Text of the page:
Revealing new Android spyware makes users afraid.
Recently, researchers from Google's Threat Analysis Group (TAG) discovered a new type of Android spyware called Predator, which exploits vulnerabilities to steal data.
Predator is developed by Israeli company Intellexa (formerly Cytrox), designed to bypass security barriers on Android and exploit five different zero-day vulnerabilities while blocking some applications from executing when the phone is restarted.
In addition, this spyware is also distributed through another downloader called Alien, which can record call audio and collect contacts and messages on Signal, WhatsApp, and Telegram.
"Predator is an interesting spyware, dating back to at least 2019, designed to distribute new Python-based modules without multiple exploits, thus making it particularly flexible. Active and dangerous," explains Cisco Talos.
Alien is not just a loader but an executor. Alien's multiple threads will continue to read commands from the Predator and execute them, providing the spyware with the means to bypass some security features—Android's secret.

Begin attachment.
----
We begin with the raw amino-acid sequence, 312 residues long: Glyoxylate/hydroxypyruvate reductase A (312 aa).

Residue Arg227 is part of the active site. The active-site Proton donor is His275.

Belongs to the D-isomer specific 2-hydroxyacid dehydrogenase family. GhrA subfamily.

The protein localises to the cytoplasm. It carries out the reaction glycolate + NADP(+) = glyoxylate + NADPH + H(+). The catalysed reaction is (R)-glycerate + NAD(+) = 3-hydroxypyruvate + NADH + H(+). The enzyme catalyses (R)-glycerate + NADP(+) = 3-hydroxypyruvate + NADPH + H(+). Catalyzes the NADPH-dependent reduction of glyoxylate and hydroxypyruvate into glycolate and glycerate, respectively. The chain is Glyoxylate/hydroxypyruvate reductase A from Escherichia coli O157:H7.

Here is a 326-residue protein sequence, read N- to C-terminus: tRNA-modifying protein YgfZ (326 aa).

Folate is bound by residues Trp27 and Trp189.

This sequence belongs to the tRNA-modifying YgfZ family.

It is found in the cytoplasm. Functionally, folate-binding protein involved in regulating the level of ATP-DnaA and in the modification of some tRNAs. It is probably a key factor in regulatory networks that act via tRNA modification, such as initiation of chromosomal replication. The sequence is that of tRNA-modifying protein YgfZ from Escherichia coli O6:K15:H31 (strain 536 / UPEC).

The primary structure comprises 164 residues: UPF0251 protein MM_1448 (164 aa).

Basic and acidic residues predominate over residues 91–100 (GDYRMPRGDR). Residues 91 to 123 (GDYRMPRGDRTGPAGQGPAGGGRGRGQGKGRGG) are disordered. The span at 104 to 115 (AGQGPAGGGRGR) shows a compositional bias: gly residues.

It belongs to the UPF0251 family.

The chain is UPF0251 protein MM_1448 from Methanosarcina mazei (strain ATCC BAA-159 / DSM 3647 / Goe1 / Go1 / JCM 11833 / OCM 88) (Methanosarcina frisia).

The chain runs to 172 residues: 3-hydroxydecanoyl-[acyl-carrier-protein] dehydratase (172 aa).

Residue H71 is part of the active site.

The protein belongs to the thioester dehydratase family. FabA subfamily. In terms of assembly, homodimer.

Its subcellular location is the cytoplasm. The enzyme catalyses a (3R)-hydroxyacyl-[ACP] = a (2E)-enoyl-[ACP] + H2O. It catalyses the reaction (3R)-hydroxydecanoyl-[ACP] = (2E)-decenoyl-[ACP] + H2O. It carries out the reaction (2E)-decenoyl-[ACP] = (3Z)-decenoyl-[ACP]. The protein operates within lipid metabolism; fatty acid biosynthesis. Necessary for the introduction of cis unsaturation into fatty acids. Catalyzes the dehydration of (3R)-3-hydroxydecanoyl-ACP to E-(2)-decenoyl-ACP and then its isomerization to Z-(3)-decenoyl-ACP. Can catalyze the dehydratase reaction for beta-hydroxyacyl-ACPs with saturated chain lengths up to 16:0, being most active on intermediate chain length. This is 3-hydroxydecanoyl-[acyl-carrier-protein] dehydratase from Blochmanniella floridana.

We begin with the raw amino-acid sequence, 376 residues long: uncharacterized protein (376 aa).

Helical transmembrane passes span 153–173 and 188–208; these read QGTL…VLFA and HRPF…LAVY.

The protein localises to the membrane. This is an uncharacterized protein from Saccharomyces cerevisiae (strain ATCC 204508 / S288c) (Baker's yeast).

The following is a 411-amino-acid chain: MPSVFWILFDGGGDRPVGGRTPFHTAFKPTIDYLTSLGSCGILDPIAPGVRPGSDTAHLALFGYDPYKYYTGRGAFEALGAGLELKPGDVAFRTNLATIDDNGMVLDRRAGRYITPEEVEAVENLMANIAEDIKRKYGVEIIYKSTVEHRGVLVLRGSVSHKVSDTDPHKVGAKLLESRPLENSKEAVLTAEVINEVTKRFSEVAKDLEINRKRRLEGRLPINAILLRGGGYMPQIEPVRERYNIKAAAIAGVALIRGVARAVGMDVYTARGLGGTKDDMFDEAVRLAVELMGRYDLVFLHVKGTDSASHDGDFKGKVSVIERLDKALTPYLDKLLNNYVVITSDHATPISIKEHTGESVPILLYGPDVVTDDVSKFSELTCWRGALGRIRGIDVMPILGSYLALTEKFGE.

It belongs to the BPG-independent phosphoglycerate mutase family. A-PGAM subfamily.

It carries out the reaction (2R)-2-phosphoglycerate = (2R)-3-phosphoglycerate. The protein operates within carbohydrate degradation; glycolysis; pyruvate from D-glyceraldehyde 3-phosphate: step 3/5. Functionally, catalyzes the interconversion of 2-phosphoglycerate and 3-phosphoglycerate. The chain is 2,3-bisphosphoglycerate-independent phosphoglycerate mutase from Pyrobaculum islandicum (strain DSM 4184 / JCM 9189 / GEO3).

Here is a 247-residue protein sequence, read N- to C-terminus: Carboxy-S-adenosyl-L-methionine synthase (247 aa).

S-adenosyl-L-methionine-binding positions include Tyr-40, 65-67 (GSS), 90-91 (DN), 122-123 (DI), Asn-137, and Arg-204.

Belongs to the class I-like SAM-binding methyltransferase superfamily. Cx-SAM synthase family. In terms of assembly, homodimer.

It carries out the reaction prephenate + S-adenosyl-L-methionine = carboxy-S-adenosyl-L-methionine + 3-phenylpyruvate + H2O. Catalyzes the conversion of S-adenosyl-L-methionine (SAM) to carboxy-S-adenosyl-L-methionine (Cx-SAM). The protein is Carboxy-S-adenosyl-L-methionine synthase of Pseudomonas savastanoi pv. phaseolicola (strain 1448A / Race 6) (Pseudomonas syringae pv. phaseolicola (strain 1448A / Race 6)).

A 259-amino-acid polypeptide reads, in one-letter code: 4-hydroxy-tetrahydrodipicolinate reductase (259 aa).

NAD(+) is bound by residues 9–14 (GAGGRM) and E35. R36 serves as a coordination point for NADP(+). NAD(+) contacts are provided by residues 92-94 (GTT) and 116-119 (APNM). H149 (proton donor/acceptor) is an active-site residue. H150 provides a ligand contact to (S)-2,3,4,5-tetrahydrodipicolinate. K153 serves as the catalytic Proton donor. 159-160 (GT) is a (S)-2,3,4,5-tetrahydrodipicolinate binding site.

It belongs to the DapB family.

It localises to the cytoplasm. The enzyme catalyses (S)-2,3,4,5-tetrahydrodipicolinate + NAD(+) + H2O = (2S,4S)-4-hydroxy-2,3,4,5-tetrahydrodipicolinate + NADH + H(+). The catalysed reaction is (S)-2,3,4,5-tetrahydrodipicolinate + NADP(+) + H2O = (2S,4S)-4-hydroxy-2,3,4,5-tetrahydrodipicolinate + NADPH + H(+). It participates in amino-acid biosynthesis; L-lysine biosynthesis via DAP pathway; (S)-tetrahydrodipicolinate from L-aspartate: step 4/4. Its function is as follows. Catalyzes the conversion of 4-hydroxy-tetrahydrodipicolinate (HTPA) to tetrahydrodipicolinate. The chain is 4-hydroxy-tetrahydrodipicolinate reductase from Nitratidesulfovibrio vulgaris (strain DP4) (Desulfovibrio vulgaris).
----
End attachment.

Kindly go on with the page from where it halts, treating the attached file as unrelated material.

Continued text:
The various Python modules associated with Predator make it possible to accomplish many tasks, such as information theft, monitoring, remote access, and arbitrary code execution.
This finding shows that the use of commercial spyware and "mercenary" companies has increased significantly in recent years.
While these sophisticated tools are reserved only for the government to fight cybercrime, they are also misused to monitor dissidents, human rights activists, journalists, etc.
For example, digital rights group Access Now discovered evidence of Pegasus targeting dozens of people in Armenia, including an NGO worker, two journalists, a United Nations official, and a human rights inspector in Armenia. One of the victims was hacked at least 27 times between October 2020 and July 2021.
Source from the Internet